2000 Archive‎ > ‎

Vol.1, No.33 - 20 November 2000


(1) "Johnny W. Lott Is Elected President of National Council of Teachers of Mathematics"

Source: NCTM Press Release - 14 November 2000

The National Council of Teachers of Mathematics (NCTM) today announced that Johnny W. Lott, professor of mathematical sciences at the University of Montana, has been elected its next president. Lott will serve a one-year term as president-elect beginning in April 2001 before beginning a two-year term as president at the Council's annual meeting in Las Vegas in April 2002.

"This is a great professional honor, and an especially humbling one because the president is elected by colleagues teaching math at all levels," Lott said. "I look forward to building on the successes of my predecessors and capitalizing on the fine work that's being done now by NCTM. I hope to promote and capitalize on the 'Principles and Standards for School Mathematics' produced earlier this year, and seek more innovative ways to provide quality mathematics education for all students."

Lott said his goals for the organization included using electronic media effectively to promote mathematics education, developing grassroots affiliate efforts to increase and maintain membership, and informing and educating the public and government officials about mathematics policy issues.

For the past two years, Lott has been the project manager of Figure This!, a program of mathematics challenges for families, which is funded in part by the National Science Foundation and the Department of Education and managed through NCTM. The program develops and publishes mathematics challenges for middle school students to work on at home with their families and maintains a Web site (www.figurethis.org). Since 1983, Lott has been professor of mathematical sciences at the University of Montana, where he has been on the faculty since 1974. He has also taught mathematics in schools in Alaska and Georgia.

Lott received a B.S. in mathematics from Union University, an M.A.T. in mathematics education from Emory University, and a Ph.D. from Georgia State University.

The National Council of Teachers of Mathematics was founded in 1920 and is a nonprofit, nonpartisan education association with more than 100,000 members and 250 Affiliates located throughout the United States and Canada. NCTM facilitates ongoing dialogue and constructive discussion among all stakeholders about what is best for our nation's students. The Council is dedicated to improving mathematics teaching and learning from pre-kindergarten through high school and providing a high-quality mathematics education for every child. The Council's "Principles and Standards" provides guidelines for excellence in mathematics education and issues a call for all students to engage in more-challenging mathematics.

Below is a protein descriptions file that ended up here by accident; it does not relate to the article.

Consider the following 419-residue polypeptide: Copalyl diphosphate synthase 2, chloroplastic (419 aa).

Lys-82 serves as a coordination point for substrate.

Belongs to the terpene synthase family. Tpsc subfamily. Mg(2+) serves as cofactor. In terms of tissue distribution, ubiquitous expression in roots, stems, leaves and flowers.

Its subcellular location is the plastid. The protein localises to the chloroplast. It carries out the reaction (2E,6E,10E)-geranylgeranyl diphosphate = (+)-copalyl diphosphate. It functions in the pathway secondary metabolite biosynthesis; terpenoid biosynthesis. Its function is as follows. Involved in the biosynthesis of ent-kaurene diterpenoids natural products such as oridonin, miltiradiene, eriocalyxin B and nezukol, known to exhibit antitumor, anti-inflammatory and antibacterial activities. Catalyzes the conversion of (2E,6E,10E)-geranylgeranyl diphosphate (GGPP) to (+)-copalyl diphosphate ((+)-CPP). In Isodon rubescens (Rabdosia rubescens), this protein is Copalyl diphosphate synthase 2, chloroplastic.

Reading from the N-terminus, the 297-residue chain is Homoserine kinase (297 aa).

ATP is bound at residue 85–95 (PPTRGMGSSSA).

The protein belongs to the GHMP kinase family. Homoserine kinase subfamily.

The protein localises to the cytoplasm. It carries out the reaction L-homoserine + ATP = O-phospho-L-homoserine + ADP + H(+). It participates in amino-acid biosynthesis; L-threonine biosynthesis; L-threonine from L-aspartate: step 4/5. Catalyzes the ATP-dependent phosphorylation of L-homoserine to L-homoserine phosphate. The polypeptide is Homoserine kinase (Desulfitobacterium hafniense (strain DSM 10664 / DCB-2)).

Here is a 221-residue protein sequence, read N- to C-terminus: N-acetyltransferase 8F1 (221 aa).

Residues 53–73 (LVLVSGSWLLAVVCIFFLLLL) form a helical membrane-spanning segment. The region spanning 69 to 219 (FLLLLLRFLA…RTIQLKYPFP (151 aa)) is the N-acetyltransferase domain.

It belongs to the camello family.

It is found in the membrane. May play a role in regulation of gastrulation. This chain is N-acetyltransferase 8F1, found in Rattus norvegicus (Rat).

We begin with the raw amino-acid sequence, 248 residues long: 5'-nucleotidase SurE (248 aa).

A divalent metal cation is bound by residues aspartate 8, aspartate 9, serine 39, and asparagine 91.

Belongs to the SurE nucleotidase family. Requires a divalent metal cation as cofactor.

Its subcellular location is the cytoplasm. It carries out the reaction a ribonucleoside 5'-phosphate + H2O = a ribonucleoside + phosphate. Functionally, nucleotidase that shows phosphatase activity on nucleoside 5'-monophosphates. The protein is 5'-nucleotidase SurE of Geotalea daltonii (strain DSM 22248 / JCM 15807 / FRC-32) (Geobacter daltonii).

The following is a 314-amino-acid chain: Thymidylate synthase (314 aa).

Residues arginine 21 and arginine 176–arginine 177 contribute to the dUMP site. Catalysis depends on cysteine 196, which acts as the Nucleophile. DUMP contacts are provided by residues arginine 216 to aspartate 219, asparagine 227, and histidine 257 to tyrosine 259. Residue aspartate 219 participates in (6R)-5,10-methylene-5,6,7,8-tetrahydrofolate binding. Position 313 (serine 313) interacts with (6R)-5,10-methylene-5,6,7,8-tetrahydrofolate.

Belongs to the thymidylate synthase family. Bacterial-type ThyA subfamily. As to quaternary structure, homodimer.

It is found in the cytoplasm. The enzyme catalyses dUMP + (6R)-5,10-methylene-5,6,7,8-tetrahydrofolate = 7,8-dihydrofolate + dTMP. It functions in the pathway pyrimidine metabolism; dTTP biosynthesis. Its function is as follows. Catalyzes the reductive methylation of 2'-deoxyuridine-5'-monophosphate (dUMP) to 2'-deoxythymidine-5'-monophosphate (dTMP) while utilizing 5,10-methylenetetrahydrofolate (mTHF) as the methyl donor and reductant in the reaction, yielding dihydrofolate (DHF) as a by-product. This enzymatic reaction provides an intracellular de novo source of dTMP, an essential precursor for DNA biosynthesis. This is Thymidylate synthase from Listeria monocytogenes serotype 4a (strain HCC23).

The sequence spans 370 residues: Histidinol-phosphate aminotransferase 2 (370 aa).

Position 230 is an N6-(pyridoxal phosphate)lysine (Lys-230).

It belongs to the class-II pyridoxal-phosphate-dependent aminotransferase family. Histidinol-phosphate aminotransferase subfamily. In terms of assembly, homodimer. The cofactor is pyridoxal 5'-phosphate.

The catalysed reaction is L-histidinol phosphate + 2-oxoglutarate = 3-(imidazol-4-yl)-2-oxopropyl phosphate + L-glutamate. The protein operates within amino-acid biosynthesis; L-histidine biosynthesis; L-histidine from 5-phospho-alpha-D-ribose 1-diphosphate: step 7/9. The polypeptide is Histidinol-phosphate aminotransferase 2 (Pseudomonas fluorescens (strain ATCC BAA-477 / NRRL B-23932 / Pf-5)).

(2) "NCTM Announces Election of Four New Members to the Board of Directors"

Source: NCTM Press Release - 14 November 2000

The National Council of Teachers of Mathematics (NCTM) today announced that Cindy Chapman, Albuquerque, N.Mex.; Carolyn Kieran, Westmount, QC, Canada; Mark Saul, New York, N.Y.; and J. Michael Shaughnessy, Portland, Oreg., have been elected to three-year terms on its Board of Directors. Their terms will begin at the 79th Annual Meeting in Orlando in April 2001...


(3) "Algebra Benefits All Students, Study Finds" by Kathleen Kennedy Manzo

Source: Education Week - 15 November 2000

All students, regardless of their prior mathematical skills, benefit from taking algebra, a study by researchers at the University of Wisconsin-Madison concludes.

That finding, published in the fall issue of Educational Evaluation and Policy Analysis, a journal of the American Educational Research Association, should add weight to the recent push to encourage all students to take the course, one of the researchers said.

"The findings indicate that general-math classes should be eliminated because those are low-level classes that lack a strong pathway to the future," said Adam Gamoran, who conducted the study with Eileen C. Hannigan. "Students learn less in them, no matter how low their test scores are, than if they took algebra."

The study, titled "Algebra for All: Benefits of College-Preparatory Mathematics for Students With Diverse Abilities in Early Secondary School," is based on data from the first two phases of the National Educational Longitudinal Study, conducted in 1988 and 1990. The researchers measured changes in achievement in mathematics among a sample of 12,500 students.

Tenth graders who took algebra scored higher-and showed greater improvement between 8th and 10th grades-on a math test developed for the national survey than those who did not take the subject. Students who took algebra improved their scores by about 8 points by 10th grade; those who did not take the subject improved by about 4 points.

Benefits to taking algebra were found regardless of students' race or sex, or whether their classmates had similar skills in the subject matter or a range of skills. Students with poor math skills tend to benefit less from the course than those with higher skills, "but they still benefit more than those not taking algebra," Mr. Gamoran said.

Requiring all students to take algebra has become a central part of many efforts to improve low-performing schools.

But some critics have argued that algebra is not a necessary course for all students, particularly those who have little mathematical talent or do not plan to go on to college. Moreover, some math educators argue, the traditional algebra course-offered in 8th or 9th grade without providing students with the prerequisite foundation in algebraic thinking-only sets students up for failure.

Too Hard for Some?